Friday, 4 November 2011

Drumlanrig

According to Billy Connolly, the mark of an intellectual is someone who can listen to the William Tell Overture without thinking of the Lone Ranger. That cultural reference is before my time. I am of the vintage that hears of the Madonna of the Yarnwinder and finds the Madonna With the Big Boobies popping insistently to mind.

The Madonna of the Yarnwinder (Wikipedia):


The Madonna of the Yarnwinder is a Leonardo da Vinci painting, stolen in 2003 from the Duke of Buccleuch's art collection at Drumlanrig Castle, and recovered in strange circumstances from a Glasgow architect's office in 2007. It doesn't get much posher than having a da Vinci in your private collection, but then the Duke of Buccleuch & Queensberry (it was a different Queensberry who endorsed boxing's 'Queensberry Rules') is no ordinary art enthusiast. With 1/4 million acres under his control, he is the largest landowner in Britain, and his showpiece pile Drumlanrig Castle is no ordinary house. Constructed from a beautiful pink sandstone between 1679-1691 by William Douglas, the first Duke of Queensberry, its cost was so vast that the disgusted - and presumably after twelve years of construction, penniless - duke spent only one night in the castle once it was finished.

Drumlanrig frontage:


Drumlanrig is approached via miles of neatly maintained red tar road, all of course on the Buccleuch estate. I had been before, but not been inside, and was unaware of the art treasures it held. Rembrandt, Gainsborough, and of course all the other paraphernalia an extremely rich, cultured aristocratic family of the 18th and 19th centuries would acquire. Indoor photography is, of course, verboten.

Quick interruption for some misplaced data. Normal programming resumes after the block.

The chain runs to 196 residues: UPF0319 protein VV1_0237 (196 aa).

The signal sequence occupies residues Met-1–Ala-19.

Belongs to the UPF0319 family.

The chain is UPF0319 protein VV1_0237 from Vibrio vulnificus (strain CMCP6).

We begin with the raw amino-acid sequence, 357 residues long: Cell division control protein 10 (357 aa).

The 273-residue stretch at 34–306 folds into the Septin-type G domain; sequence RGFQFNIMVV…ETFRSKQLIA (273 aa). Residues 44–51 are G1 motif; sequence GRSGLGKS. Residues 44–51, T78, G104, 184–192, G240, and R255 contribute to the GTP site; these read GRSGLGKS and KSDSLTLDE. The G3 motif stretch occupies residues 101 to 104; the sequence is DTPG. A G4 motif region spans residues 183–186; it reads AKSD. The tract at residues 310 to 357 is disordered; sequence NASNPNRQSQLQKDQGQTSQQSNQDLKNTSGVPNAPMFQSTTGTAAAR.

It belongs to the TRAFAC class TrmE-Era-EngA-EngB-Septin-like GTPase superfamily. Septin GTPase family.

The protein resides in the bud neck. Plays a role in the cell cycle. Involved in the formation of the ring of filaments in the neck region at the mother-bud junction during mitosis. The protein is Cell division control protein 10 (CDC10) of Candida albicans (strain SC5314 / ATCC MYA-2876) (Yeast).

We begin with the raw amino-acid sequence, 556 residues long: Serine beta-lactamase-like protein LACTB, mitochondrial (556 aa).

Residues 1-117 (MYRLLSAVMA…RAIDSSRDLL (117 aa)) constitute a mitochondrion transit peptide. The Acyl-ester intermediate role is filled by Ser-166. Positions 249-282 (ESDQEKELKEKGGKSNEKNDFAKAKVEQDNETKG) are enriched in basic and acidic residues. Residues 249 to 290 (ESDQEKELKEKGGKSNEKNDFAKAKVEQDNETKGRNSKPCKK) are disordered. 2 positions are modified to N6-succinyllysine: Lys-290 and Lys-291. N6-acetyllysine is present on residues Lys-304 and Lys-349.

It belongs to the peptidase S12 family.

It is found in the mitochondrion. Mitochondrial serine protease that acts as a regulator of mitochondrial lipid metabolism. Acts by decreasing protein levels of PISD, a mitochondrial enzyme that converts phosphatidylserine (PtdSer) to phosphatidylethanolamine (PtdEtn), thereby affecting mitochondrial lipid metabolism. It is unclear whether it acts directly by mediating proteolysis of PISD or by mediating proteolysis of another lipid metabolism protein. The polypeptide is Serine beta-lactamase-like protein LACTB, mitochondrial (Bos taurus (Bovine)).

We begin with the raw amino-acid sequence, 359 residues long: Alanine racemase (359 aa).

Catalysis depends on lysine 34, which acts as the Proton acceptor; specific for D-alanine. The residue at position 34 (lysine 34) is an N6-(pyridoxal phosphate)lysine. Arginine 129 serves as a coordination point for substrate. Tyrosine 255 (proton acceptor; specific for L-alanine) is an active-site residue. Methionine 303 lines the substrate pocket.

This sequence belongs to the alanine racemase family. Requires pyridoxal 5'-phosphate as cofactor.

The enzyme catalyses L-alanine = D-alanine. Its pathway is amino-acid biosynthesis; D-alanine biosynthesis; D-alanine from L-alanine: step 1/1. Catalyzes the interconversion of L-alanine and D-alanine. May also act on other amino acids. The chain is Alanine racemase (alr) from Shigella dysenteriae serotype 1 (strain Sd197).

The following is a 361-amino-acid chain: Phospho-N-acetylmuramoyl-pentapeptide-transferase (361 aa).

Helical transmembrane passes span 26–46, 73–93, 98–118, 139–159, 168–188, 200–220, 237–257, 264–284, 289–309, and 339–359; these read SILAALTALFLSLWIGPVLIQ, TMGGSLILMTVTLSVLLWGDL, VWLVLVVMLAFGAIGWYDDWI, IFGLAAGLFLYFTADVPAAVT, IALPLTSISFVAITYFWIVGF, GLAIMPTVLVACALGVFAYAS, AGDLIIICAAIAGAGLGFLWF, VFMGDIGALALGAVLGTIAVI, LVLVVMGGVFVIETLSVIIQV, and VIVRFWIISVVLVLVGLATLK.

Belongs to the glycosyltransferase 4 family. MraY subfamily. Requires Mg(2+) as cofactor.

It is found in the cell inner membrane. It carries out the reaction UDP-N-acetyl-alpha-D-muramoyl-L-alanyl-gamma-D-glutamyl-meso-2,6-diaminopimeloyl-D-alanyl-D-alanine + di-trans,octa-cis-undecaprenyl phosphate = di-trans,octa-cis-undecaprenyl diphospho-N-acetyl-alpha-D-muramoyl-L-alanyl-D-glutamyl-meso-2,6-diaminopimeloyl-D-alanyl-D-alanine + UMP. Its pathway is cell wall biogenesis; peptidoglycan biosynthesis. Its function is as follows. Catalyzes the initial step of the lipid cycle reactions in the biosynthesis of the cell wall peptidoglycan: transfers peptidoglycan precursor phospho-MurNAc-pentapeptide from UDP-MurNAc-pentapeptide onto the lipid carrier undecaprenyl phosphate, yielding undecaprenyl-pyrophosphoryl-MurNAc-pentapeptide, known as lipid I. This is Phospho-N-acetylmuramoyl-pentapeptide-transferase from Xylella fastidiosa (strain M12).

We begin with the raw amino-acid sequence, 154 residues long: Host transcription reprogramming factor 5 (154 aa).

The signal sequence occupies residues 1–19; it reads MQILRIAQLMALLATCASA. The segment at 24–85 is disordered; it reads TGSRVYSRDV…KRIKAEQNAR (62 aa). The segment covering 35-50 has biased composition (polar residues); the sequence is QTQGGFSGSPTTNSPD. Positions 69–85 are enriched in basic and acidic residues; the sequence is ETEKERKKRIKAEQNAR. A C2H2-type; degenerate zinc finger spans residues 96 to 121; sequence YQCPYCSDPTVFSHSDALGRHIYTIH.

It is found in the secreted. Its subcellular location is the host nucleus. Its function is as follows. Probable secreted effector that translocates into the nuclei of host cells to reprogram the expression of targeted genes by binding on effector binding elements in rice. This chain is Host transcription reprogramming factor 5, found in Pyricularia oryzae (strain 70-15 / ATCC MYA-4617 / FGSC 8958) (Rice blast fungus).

The most famous Duke of Buccleuch was probably the second one. He was instrumental in bringing about the 1707 Union with England - his Edinburgh townhouse, attacked in 1706 by anti-union mobs, is now incorporated in the new devolved Scottish Parliament - and he was one of the lucky few Scots peers to enter the peerage of Great Britain. Should Scottish independence come to pass in the next few years, I wonder how the peerage will be affected? From the Duke of Queensberry down to former working-class boys done good like Michael Martin, there are quite a few Scottish members of the House of Lords.

Away from such esoteric questions, the grounds around Drumlanrig have matured magnificently. My favourite spot is a specially created viewpoint, where a gap has been created in the mature trees above the house, with views over to the hills of Moffatdale. It is a magnificent panorama, the best of Southern Scotland, bird song high in the treetops, a sharp scent of autumn, a scene that - whatever the political weather in this part of the world - is timeless.

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